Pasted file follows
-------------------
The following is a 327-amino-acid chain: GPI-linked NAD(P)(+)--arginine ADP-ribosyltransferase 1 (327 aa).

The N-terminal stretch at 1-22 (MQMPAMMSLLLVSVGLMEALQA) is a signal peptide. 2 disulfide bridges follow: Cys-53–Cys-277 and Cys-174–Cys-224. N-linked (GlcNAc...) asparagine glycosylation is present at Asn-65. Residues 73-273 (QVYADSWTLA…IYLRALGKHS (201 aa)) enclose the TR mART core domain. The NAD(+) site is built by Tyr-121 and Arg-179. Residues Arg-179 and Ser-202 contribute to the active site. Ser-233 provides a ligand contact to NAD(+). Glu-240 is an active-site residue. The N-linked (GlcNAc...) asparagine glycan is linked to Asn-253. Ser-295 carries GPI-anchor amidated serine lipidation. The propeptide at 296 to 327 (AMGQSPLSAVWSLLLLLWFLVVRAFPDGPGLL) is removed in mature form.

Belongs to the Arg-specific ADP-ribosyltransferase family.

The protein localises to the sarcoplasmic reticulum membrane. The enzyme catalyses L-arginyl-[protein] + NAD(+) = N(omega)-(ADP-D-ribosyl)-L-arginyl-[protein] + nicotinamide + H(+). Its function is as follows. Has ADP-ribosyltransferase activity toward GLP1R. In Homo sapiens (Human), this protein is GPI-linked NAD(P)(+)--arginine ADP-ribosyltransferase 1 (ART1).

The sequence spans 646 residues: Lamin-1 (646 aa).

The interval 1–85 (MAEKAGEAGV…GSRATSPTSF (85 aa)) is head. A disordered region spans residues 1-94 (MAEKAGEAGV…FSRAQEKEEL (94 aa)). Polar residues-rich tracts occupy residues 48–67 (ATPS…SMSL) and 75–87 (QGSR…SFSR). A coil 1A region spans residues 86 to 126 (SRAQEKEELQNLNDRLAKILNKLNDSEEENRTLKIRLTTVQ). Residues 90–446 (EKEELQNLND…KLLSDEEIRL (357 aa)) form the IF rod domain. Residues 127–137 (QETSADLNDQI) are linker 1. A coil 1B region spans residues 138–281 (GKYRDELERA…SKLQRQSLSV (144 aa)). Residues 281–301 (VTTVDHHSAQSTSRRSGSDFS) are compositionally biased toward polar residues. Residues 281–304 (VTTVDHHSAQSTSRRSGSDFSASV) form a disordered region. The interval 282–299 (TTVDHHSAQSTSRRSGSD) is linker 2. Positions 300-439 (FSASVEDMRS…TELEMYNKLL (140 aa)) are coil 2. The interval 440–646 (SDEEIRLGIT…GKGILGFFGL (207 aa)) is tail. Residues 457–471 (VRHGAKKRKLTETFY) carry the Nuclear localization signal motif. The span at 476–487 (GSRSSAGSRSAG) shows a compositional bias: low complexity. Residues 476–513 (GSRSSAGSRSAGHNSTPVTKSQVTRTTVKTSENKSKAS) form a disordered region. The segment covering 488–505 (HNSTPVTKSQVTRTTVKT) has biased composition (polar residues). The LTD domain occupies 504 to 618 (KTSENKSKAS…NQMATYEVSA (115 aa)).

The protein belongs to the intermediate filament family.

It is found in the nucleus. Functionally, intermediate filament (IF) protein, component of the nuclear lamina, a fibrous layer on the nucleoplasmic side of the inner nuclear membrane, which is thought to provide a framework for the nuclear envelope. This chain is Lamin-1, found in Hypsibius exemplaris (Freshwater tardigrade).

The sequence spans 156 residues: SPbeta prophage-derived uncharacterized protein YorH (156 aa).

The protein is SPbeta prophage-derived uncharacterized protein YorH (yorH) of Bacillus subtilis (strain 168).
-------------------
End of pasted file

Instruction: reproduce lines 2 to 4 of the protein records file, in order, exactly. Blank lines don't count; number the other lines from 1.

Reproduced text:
The N-terminal stretch at 1-22 (MQMPAMMSLLLVSVGLMEALQA) is a signal peptide. 2 disulfide bridges follow: Cys-53–Cys-277 and Cys-174–Cys-224. N-linked (GlcNAc...) asparagine glycosylation is present at Asn-65. Residues 73-273 (QVYADSWTLA…IYLRALGKHS (201 aa)) enclose the TR mART core domain. The NAD(+) site is built by Tyr-121 and Arg-179. Residues Arg-179 and Ser-202 contribute to the active site. Ser-233 provides a ligand contact to NAD(+). Glu-240 is an active-site residue. The N-linked (GlcNAc...) asparagine glycan is linked to Asn-253. Ser-295 carries GPI-anchor amidated serine lipidation. The propeptide at 296 to 327 (AMGQSPLSAVWSLLLLLWFLVVRAFPDGPGLL) is removed in mature form.

Belongs to the Arg-specific ADP-ribosyltransferase family.

The protein localises to the sarcoplasmic reticulum membrane. The enzyme catalyses L-arginyl-[protein] + NAD(+) = N(omega)-(ADP-D-ribosyl)-L-arginyl-[protein] + nicotinamide + H(+). Its function is as follows. Has ADP-ribosyltransferase activity toward GLP1R. In Homo sapiens (Human), this protein is GPI-linked NAD(P)(+)--arginine ADP-ribosyltransferase 1 (ART1).